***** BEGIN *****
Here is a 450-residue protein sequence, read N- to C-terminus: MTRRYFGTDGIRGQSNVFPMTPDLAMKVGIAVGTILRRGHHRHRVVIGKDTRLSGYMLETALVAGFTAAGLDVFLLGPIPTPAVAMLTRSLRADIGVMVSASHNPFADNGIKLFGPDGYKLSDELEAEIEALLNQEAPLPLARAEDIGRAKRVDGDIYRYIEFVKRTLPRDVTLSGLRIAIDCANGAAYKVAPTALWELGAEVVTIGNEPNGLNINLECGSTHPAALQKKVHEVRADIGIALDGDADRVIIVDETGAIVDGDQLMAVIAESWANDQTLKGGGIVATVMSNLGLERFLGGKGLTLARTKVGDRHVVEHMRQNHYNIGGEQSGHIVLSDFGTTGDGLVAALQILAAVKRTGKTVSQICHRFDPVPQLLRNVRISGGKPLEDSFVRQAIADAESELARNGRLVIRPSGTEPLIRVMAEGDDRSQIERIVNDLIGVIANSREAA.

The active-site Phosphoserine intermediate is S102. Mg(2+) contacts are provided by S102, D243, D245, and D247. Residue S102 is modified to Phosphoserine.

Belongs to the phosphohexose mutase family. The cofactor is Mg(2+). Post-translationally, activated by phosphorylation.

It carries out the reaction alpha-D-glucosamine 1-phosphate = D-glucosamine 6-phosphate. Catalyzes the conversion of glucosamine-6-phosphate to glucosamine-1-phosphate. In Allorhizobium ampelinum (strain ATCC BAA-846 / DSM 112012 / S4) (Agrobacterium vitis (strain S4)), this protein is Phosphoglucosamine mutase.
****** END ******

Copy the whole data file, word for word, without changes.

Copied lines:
Here is a 450-residue protein sequence, read N- to C-terminus: MTRRYFGTDGIRGQSNVFPMTPDLAMKVGIAVGTILRRGHHRHRVVIGKDTRLSGYMLETALVAGFTAAGLDVFLLGPIPTPAVAMLTRSLRADIGVMVSASHNPFADNGIKLFGPDGYKLSDELEAEIEALLNQEAPLPLARAEDIGRAKRVDGDIYRYIEFVKRTLPRDVTLSGLRIAIDCANGAAYKVAPTALWELGAEVVTIGNEPNGLNINLECGSTHPAALQKKVHEVRADIGIALDGDADRVIIVDETGAIVDGDQLMAVIAESWANDQTLKGGGIVATVMSNLGLERFLGGKGLTLARTKVGDRHVVEHMRQNHYNIGGEQSGHIVLSDFGTTGDGLVAALQILAAVKRTGKTVSQICHRFDPVPQLLRNVRISGGKPLEDSFVRQAIADAESELARNGRLVIRPSGTEPLIRVMAEGDDRSQIERIVNDLIGVIANSREAA.

The active-site Phosphoserine intermediate is S102. Mg(2+) contacts are provided by S102, D243, D245, and D247. Residue S102 is modified to Phosphoserine.

Belongs to the phosphohexose mutase family. The cofactor is Mg(2+). Post-translationally, activated by phosphorylation.

It carries out the reaction alpha-D-glucosamine 1-phosphate = D-glucosamine 6-phosphate. Catalyzes the conversion of glucosamine-6-phosphate to glucosamine-1-phosphate. In Allorhizobium ampelinum (strain ATCC BAA-846 / DSM 112012 / S4) (Agrobacterium vitis (strain S4)), this protein is Phosphoglucosamine mutase.